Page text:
Monday, March 03, 2008

Book review

One of many books that I have purchased with intent to read is "Pastoral Care Under the Cross: God in the Midst of Suffering" written by Richard C. Eyer. So far, I love what I am reading as it is written from the theological context of chaplaincy. I have found it a rare publication that is written specifically from the pastoral care/chaplaincy perspective.

In the first paragraph of this book, I defined pastoral care as the "uninvited spiritual nurturing" that a pastor provides. It is uninvited in the sense that the person needing pastoral care often does not request it. ... need to understand in the context of 'helplessness or loss of control over one's life'. Someone has said that the willingness to live with our own helpless may well turn out to be called faith. That does not make living with helplessness any easier, but it does put helplessness into holy perspective, a useful beginning for both pastor and parishioner. ... the challenge for pastoral care is to move the sufferer from feelings of helplessness to a holy perspective. Holy perspective is that interpretation arrive at by pastor and suffering parishioner which is both sensitive to feelings and looks beyond feelings to Truth. Truth is not merely what pastor or parishioner feels personally but what God says to us in Jesus Christ, the meaning of which is revealed in the written Word. "
"Pastoral care consists not in removing some one's suffering but in helping the sufferer understand his or her suffering in the light of the cross. Apart from the cross, the sufferer experiences a meaningless and out-of-control world that offers no hope.. " Basically, Eyer differentiates the message of the cross as rooted in self-exploration with the purpose of the individual to define the weakness within and to confess and grow from learning of one's weakness, to root it out, whereas pop psychology elevates the self-exploration with the propose of celebrating our weaknesses. Eyer goes on to distinguish the difference of what he calls "theology of the cross" and "theology of glory" using the Lord's prayer as example. One line of the Lord's Prayer is "thy will be done on earth as it is in heaven". Eyer argues that many people hold to the thinking of "theology of glory"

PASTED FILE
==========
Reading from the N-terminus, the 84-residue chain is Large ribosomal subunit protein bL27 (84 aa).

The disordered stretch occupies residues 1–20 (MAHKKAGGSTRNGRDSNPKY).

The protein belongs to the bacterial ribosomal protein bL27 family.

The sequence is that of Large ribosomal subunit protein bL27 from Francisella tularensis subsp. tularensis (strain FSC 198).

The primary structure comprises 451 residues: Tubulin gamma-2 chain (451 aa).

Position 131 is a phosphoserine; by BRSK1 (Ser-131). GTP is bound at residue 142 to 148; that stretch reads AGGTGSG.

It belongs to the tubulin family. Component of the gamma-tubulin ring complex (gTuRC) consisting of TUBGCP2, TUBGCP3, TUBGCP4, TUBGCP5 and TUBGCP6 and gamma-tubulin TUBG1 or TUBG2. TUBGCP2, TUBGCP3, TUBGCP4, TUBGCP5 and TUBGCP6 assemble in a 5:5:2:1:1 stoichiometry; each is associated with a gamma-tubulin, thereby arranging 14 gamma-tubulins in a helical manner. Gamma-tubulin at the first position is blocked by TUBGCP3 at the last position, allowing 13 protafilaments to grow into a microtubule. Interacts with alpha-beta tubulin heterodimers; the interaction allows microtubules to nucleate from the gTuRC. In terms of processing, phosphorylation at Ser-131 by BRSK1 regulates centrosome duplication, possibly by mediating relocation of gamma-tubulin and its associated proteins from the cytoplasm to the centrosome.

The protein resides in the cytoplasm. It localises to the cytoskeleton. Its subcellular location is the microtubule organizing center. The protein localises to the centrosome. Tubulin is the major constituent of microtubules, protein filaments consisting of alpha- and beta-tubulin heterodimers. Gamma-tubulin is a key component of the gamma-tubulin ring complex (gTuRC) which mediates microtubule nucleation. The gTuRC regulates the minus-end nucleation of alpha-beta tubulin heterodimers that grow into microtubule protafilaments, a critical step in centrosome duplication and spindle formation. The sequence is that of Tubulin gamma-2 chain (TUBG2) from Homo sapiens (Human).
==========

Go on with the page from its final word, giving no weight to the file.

when it comes to this line, stating that while "thy will be done" refers to our acknowledgement of our individual weakness and acknowledging that God walks with us in our suffering, versus trying to bend God's will to our desires.
" The theology of the cross says that God comes to us through our weakness and suffering, on the cross and in our own sufferings. The theology of the cross says, 'My grace is sufficient for you,..' the theology of glory on the other hand says that God is to be found, not in the weakness but in power and strength, and therefore we should look for him in signs of health, success, and outward victory over life's ills. .. If we do not understand the distinction, we will gravitate towards a theology of glory in which our culture believes God works through the self-affirmation of pop psychology and instant gratification. We will begin to demand that God justify himself to us in our sufferings by giving us healing and success."

That is quite the statement and it rings true. How often have I had patients tell me that God will fix it because "I told him to". I do agree that God does heal and that miracles occur, but sometimes people hold too rigid to the "theology of glory" stance and aren't willing to see that sometimes, God is saying "I'm here , walking with you." or that the answer to their demand is "no, there will be healing, just not that way".

I look forward to seeing how this book continues and what other challenges to perspective will arise.

No comments: